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BAFTA nominated film maker delivers BRIT Kids classes

BAFTA nominated film maker delivers BRIT Kids classes
Thursday 11th October 2018 by C. Freeman

Paul Balmer, a BAFTA nominated film maker, is delivering the film production strand of the BRIT Kids Saturday classes at Corby Business Academy.

Paul, who is also a guitar teacher at Brooke Weston Academy, has an extensive background in radio, television and film production. He has a passion for teaching young people ‘how to tell their own stories’ as well as running his own media company which trains young people.

Paul is teaching his BRIT Kids students the basics of film-making, showing them different camera angles and building up their knowledge so that they will learn how to construct increasingly complex advertisements and films as the course progresses.

He said: ‘We talked about the students’ favourite film genres and went through some basic shots, including a long shot, mid shot, close up high angle and we got to do a tilt down and a pan left and right, building up a basic vocabulary. We have also done a storyboard, planning their first little three shot commercial.’

Paul was nominated for a BAFTA after producing the highly-acclaimed ‘Stéphane Grappelli - a life in the Jazz Century’ – distributed by Universal. It was just one of three music documentaries shortlisted for a BAFTA in 2002, and narrowly missed out to a Hollywood film. Paul says: ‘I spent most of my life working in television and radio. Going to the BAFTA ceremony was the proudest moment of my life. I followed that up with a film about Julian Bream, the great classical guitarist, which was voted DVD of the Year in 2006.’

Paul was introduced to film-making after playing guitar at Liverpool’s Philharmonic Hall and appearing on television four times before he had left school. That gave him an insight into life behind the lens, and he joined the BBC as an apprentice: ‘I was making the tea and watching some of the greatest directors in the world. I started out as a sound engineer, then I became a cameraman. I did some lighting and writing for television and trained at Elstree as a director. I left the BBC in 1990, went independent and spent the next 25 years making programmes for Channel 4, the BBC and CBC in Canada. It was a great adventure. I briefly taught at the School of Film in London and I have a media training company in Corby, HD Media, teaching young people to make films.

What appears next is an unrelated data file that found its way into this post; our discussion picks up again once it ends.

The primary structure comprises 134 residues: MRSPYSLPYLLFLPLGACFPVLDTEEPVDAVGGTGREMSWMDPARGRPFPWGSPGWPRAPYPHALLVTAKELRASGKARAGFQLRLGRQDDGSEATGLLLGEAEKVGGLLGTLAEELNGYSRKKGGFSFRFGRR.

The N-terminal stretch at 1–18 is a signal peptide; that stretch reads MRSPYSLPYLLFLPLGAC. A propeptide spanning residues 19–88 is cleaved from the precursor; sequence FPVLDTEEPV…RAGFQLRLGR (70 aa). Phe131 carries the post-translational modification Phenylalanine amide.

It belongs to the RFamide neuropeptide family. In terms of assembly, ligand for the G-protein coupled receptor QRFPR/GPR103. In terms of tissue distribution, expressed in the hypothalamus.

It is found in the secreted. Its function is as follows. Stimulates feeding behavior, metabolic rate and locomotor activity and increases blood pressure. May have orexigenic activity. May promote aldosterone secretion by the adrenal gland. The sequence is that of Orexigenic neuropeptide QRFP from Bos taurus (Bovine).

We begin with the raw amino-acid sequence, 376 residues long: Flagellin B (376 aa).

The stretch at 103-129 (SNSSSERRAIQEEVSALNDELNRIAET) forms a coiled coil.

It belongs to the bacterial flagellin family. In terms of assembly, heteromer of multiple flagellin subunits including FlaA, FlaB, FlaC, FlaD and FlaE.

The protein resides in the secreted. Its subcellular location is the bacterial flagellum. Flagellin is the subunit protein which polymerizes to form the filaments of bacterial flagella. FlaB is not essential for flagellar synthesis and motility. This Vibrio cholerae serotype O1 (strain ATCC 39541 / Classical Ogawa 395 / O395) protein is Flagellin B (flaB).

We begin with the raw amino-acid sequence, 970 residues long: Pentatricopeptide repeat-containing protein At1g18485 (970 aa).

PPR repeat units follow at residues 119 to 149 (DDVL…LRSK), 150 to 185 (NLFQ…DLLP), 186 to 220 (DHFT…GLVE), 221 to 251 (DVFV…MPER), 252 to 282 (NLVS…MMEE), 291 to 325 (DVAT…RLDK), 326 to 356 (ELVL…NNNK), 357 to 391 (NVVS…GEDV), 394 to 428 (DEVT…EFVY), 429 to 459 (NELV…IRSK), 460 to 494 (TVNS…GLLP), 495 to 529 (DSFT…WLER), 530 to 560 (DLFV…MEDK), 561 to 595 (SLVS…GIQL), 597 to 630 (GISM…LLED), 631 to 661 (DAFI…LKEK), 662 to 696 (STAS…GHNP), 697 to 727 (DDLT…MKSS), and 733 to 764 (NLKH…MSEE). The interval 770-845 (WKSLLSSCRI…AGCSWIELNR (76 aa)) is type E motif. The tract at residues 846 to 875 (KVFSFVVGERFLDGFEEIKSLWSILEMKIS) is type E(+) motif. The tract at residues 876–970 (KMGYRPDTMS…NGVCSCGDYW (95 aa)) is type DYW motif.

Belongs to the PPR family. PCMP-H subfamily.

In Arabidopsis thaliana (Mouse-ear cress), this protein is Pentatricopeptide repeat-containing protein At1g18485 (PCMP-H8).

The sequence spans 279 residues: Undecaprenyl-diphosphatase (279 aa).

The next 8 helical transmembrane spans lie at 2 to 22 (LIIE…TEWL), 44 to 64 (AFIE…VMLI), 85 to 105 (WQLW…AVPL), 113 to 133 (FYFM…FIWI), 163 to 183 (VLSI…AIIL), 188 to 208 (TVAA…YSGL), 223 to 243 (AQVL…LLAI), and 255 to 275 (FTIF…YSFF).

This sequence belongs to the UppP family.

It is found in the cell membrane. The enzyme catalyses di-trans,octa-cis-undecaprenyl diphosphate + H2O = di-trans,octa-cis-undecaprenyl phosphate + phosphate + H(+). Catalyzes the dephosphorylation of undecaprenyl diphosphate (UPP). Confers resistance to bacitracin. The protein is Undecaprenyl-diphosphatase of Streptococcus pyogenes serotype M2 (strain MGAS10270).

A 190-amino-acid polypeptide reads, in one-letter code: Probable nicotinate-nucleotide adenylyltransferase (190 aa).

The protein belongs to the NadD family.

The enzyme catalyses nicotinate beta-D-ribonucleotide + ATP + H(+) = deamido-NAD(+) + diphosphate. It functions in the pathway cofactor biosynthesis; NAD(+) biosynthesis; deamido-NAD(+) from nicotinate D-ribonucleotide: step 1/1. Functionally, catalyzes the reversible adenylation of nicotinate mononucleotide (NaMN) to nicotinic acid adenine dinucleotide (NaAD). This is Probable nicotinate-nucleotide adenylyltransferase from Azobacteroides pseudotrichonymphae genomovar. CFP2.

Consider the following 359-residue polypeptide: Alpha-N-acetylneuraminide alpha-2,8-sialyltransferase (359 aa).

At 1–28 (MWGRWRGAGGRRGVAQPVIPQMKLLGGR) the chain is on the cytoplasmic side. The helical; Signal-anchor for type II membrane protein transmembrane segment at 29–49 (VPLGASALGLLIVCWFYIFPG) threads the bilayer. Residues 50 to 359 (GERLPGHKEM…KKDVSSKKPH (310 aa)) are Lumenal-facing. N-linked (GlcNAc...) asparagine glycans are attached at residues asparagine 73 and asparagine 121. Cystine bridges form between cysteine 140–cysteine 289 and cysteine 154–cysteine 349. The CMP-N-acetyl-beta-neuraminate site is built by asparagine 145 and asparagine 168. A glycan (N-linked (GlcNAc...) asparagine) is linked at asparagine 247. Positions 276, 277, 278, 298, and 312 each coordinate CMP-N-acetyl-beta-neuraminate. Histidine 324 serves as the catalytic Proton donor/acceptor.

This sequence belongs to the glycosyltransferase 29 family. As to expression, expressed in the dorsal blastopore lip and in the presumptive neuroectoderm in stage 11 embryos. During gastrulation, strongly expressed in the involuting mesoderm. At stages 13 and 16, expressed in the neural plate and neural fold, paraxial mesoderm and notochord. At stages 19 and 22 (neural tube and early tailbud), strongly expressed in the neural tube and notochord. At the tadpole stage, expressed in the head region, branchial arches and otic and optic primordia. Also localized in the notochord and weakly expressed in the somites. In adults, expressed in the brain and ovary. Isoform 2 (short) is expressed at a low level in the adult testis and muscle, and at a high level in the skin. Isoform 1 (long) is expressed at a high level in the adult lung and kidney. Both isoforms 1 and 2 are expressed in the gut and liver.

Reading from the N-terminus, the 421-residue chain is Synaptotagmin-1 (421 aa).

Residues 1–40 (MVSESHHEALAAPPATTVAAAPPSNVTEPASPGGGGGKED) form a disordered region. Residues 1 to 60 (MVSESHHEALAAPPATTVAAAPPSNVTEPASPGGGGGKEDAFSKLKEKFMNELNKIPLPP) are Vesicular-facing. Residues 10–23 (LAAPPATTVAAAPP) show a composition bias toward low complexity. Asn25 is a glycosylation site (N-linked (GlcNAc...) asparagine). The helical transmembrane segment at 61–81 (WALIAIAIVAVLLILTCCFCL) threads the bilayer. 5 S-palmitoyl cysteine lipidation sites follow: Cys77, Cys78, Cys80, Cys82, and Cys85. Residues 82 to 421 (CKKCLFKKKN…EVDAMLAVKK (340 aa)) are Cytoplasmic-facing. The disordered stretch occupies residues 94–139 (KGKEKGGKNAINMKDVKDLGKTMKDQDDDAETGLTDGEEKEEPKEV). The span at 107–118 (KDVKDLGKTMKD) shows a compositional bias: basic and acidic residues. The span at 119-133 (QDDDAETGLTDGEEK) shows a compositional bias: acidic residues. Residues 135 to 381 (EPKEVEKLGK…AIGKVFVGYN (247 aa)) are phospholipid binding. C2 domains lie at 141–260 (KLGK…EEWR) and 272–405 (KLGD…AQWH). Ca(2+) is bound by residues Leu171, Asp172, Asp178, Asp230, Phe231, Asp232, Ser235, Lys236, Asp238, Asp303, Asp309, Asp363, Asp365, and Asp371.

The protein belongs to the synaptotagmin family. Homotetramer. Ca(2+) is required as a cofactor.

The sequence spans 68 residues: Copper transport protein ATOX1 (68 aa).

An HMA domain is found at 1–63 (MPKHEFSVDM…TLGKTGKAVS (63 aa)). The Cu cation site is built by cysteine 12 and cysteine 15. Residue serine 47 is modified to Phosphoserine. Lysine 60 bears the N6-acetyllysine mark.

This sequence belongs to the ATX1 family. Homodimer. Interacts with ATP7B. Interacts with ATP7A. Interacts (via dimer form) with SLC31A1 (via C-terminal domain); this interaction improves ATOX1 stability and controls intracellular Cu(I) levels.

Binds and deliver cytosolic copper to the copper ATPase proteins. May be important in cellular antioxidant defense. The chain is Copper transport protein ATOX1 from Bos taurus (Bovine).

‘Film-making is a great way to tell positive stories about a person or location. For instance in Corby we have been looking at things like Adrenaline Alley or re-telling the story of PLUTO (The Pipeline Under the Ocean) where pipes from Corby supplied the fuel for D-Day craft. That story is not very well known so I took 40 young people to film where the pipes, that supplied fuel to Cherbourg, are still in existence on a beach on the Isle of Wight. It got onto BBC as part of Inside Out. When young people do things like that it is about building self-esteem and belief in themselves. The BRIT Kids programme follows the same ethos. If you have got the talent then film making can enable you to do anything. Getting young people to do audacious things and dream big is very exciting.’

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